We all know sweet treats are typically low in nutrients, high in fat and high in calories. But the truth is, it’s satisfying to indulge in a decadent dessert now and then. During stressful times, the desire to eat sweets can be greater. Why? Because like exercise, high fat and high sugar foods release endorphins – that “feel good” hormone.
Here are a few simple tips to help you enjoy an occasional sweet treat while managing your diabetes.
1. Plan Ahead!
If you’re eating out, check restaurant menus online ahead of time to plan for success.
Desserts while dining out can pack on an unplanned 1700 calories in a single serving and up to 300 grams of carbohydrate. That’s 20 servings!
Make your own sweet treats on occasion! That way, you know exactly what’s in them. Try our “nice cream” recipe or search for great small batch recipes on the internet like “How to Bake One Chocolate Cupcake.” Try healthy substitutions and bake in small batches so you don’t have extra tempting treats laying around the house.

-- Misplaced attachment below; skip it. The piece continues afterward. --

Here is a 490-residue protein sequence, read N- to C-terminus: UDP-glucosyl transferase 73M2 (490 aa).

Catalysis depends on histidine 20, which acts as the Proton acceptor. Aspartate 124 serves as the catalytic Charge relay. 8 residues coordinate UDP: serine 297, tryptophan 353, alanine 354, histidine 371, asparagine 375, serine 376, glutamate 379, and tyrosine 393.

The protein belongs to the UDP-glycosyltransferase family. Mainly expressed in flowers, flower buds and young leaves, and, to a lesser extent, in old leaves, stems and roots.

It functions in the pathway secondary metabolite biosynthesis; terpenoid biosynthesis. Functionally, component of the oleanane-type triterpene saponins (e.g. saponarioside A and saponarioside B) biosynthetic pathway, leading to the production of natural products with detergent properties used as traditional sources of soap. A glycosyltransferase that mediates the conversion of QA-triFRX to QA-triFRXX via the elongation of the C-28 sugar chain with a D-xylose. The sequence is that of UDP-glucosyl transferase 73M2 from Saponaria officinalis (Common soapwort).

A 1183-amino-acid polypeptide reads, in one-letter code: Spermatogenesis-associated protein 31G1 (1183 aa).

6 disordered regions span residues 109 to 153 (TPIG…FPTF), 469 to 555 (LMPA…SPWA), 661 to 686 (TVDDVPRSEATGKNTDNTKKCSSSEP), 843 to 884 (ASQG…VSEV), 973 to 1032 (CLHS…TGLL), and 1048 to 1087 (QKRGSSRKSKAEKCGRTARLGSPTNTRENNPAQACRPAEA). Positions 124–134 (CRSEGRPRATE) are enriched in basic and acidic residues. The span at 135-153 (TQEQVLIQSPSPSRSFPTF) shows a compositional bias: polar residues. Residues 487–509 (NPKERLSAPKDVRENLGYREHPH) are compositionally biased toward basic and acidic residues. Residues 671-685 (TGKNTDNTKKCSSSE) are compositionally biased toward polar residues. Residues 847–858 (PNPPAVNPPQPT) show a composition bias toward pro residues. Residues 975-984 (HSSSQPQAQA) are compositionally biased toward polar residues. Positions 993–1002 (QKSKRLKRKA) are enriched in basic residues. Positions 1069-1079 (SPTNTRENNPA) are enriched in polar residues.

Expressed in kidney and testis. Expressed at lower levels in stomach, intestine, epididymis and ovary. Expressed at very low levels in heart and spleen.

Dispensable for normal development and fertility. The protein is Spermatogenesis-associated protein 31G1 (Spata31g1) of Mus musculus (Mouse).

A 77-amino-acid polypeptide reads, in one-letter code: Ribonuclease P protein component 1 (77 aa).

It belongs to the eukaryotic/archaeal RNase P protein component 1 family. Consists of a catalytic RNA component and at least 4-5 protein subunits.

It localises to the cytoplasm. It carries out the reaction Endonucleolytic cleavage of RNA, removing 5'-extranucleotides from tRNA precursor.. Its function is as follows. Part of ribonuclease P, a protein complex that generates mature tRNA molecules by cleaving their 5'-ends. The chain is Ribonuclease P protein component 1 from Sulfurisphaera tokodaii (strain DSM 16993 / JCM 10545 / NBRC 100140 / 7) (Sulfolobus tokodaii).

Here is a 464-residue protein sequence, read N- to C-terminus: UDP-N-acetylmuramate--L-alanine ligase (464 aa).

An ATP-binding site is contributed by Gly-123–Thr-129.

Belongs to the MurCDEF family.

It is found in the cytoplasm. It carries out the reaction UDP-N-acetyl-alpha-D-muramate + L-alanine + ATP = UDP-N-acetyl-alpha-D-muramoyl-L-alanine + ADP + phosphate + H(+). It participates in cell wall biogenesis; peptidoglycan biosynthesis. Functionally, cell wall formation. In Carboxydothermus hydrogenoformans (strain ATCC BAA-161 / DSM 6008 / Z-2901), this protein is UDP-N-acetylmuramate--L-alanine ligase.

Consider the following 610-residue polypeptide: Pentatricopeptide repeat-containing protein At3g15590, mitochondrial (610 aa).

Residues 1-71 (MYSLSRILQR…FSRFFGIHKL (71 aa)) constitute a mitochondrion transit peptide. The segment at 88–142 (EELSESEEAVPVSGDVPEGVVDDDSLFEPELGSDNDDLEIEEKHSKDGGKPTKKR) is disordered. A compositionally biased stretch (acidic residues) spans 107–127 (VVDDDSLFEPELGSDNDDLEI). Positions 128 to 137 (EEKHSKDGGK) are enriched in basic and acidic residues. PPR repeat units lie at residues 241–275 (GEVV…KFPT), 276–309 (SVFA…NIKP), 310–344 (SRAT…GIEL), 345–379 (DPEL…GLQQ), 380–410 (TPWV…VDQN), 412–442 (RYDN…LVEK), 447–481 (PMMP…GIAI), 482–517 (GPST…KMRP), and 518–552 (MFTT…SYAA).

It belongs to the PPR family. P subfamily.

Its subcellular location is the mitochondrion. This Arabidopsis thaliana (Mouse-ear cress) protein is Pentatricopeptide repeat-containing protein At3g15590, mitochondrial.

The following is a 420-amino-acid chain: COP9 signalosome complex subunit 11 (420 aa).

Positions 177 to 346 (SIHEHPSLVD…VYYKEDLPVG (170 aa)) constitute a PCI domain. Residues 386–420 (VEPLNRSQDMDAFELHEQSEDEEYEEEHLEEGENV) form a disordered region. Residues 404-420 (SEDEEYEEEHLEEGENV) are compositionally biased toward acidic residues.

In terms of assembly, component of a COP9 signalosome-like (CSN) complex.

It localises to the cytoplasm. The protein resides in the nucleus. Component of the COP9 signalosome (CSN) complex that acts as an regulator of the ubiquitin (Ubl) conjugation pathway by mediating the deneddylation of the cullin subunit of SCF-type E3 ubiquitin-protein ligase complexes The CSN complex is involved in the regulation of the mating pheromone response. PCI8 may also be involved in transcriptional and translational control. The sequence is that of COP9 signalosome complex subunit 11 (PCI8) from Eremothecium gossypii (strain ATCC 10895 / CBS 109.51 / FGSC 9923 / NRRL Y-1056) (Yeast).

3. Outsmart Yourself
Select sweet options that won’t negatively impact your blood sugars or your heart with excess fat. Be sure to keep healthier options on hand:
- Yazzo Chocolate Fudge – single serve bars
- Frozen Fruit
- Sugar Free Popsicles
- Non-fat Greek yogurt to mix with Sugar Free Jello.
Need a healthy drive thru option? – McDonald’s single ice cream cone in a dish is an excellent low calorie, low carbohydrate option and a great treat when you are out and about.
4. Avoid Sweets as a Snack
Avoid eating dessert on its own or as a snack. The fat, fiber, and protein of a balanced meal helps slow the rise in your blood sugar when you pair you sweets with the meal.
5. Pair Sweets with a Meal
When pairing a dessert with your meal, you should limit or even eliminate other carbohydrates. Only do this on occasion because you’ll be missing out on important nutrients when you replace foods like whole grains with sugary desserts on a regular basis.
Be sure to complement your meal with protein and low-carbohydrate vegetables such as asparagus, lettuce, cucumbers, tomatoes, green beans, carrots, and broccoli.